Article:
From the NW News Network:
NWNews | By Austin Jenkins
Published May 26, 2022 at 5:14 PM PDT
Since January of this year, more than 900 drivers have failed to stop for a Washington State Patrol trooper trying to pull them over. The patrol and other police agencies around the state say they’ve never seen such blatant disregard for their lights and sirens. The change in driver behavior comes after state lawmakers passed strict new rules on when police can engage in pursuits.
It was just before 6 p.m. on a Wednesday evening last month when a state trooper spotted a white BMW with California license plates passing on a double yellow line along Deschutes Parkway near Washington’s Capitol.
In the interest of public safety, the state of Washington should legally mandate that all white BMWs with California license plates must be preceded by a man walking down the street waving a flag and shouting to pedestrians, “Run for your lives! A white BMW from California is coming!”
Dashcam video from that evening shows the trooper trying to catch up to the speeding car.
But when the trooper closed the gap with the BMW near the edge of downtown Olympia and turned on his flashing lights, the car didn’t pull over. Instead, the driver took off.
The video, obtained through a public records request, shows the car weaving in and out of lanes, taking a hard right turn, running a stop sign and then a red light and narrowly missing cars before racing off in the direction it had come. The trooper did not give chase.
The Washington State Patrol (WSP) says drivers refusing to stop for troopers is an increasingly common occurrence. From January 1 to May 17 of this year, the agency logged 934 failure-to-yield incidents. While the patrol didn’t track this in the past, veteran troopers say there’s been a dramatic uptick in drivers fleeing traffic stops.
“Something’s changed. People are not stopping right now,” said Sgt. Darren Wright, a WSP spokesperson with 31 years on the job. “It’s happening three to five times a shift on some nights and then a couple times a week on day shift.”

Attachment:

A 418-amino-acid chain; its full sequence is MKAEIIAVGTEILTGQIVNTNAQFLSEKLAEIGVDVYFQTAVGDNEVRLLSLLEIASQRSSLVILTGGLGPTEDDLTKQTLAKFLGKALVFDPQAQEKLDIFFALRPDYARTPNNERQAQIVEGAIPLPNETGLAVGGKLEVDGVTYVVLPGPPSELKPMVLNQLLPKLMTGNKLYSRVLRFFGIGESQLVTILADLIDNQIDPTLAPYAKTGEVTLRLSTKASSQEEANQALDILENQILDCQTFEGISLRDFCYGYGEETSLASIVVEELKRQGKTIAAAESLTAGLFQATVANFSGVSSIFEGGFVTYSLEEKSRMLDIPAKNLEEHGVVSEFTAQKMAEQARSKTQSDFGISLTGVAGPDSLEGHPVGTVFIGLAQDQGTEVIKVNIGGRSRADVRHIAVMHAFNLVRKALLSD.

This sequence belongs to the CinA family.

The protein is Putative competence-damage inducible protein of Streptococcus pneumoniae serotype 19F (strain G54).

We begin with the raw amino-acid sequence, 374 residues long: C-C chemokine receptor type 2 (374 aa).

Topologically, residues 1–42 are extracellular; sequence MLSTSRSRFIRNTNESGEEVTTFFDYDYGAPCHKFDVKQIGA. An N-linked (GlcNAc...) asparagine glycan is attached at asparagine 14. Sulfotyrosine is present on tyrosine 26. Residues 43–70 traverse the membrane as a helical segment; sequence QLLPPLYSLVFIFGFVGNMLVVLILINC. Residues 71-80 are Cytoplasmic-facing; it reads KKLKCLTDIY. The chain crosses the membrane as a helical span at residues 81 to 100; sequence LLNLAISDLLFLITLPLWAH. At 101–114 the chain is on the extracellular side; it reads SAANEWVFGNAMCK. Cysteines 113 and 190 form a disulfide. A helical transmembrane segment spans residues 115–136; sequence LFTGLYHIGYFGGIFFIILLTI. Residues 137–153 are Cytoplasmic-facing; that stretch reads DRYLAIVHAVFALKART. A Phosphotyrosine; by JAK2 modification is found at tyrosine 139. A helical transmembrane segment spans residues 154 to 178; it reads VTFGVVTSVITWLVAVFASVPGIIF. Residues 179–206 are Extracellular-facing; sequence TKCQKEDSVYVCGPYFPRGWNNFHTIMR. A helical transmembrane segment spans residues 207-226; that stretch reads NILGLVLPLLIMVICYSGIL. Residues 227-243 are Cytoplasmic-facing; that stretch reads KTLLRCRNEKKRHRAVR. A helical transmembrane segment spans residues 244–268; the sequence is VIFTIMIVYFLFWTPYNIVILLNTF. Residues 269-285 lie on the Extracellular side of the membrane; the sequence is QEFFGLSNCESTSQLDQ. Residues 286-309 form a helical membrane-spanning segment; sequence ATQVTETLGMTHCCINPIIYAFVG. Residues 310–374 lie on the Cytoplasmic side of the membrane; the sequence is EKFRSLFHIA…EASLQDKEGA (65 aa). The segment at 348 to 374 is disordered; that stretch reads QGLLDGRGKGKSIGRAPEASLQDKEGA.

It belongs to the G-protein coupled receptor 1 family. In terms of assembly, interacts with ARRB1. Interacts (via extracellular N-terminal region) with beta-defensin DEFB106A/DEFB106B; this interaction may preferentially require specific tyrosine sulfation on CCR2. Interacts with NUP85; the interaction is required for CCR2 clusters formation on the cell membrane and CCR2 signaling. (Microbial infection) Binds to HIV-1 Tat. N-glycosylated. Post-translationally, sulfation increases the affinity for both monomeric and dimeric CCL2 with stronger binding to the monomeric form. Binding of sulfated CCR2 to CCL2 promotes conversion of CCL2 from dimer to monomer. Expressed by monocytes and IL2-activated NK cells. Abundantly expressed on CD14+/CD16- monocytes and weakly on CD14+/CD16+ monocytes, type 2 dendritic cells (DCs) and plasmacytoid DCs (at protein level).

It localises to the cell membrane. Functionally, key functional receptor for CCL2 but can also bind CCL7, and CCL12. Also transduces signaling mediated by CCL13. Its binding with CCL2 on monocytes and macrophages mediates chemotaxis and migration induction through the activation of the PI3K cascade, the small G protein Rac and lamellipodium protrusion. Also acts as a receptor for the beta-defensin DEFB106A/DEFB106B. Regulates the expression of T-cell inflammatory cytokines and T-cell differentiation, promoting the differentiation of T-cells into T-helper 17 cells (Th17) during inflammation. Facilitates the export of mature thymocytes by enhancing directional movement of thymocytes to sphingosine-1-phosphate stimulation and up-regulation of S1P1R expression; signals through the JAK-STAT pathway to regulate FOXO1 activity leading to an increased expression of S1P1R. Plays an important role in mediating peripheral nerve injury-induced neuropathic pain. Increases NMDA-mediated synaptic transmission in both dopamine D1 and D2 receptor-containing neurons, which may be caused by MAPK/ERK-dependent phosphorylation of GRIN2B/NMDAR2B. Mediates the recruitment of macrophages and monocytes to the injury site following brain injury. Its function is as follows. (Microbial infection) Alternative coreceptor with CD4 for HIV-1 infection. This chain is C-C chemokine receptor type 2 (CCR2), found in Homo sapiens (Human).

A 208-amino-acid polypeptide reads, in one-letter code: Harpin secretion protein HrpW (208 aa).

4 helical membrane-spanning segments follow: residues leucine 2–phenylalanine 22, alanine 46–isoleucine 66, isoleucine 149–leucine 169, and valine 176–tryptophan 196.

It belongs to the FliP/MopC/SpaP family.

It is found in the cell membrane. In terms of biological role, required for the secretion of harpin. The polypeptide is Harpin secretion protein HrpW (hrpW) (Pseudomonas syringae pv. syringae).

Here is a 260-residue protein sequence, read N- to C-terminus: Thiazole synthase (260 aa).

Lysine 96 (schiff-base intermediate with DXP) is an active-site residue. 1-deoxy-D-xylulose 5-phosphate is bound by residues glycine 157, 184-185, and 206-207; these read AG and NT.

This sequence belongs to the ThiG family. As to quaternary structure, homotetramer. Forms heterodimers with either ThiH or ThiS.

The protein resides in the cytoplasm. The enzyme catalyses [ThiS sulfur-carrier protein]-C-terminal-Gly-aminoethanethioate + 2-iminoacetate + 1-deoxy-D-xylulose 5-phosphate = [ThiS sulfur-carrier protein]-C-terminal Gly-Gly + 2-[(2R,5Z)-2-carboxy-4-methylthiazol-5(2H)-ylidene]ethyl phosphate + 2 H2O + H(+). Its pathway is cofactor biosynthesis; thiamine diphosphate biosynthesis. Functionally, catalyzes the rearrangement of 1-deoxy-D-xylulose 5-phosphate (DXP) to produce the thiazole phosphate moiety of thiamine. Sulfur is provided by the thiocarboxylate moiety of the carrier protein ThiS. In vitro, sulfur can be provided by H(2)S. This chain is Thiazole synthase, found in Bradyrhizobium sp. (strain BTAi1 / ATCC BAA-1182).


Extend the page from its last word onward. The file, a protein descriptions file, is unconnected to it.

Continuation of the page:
It’s not just the State Patrol that’s noticing the trend. So are local police departments. The Puyallup Police Department logged 148 instances of drivers fleeing from officers from July 26, 2021 to May 18, 2022.
Asked if that represents a significant increase, Chief Scott Engle wrote in an email, “I could 1,000,000% say this is completely absolutely emphatically totally unusual.” …
Steve Strachan, the executive director of the Washington Association of Sheriffs and Police Chiefs, said these are common stories he’s hearing from his members across the state.
“It used to be sort of unusual and notable to see someone flee or to see someone simply choose not to stop on a traffic stop. Now it’s becoming incredibly common,” Strachan said.
Strachan and others in law enforcement connect the increase in failures-to-yield to passage last year of House Bill 1054, a sweeping police tactics law that, among other things, barred high-speed pursuits except in very limited circumstances. The law was part of a package of police reforms majority Democrats passed in response to the murder of George Floyd in Minneapolis and other high-profile police killings — reforms aimed at addressing racial disproportionality in policing.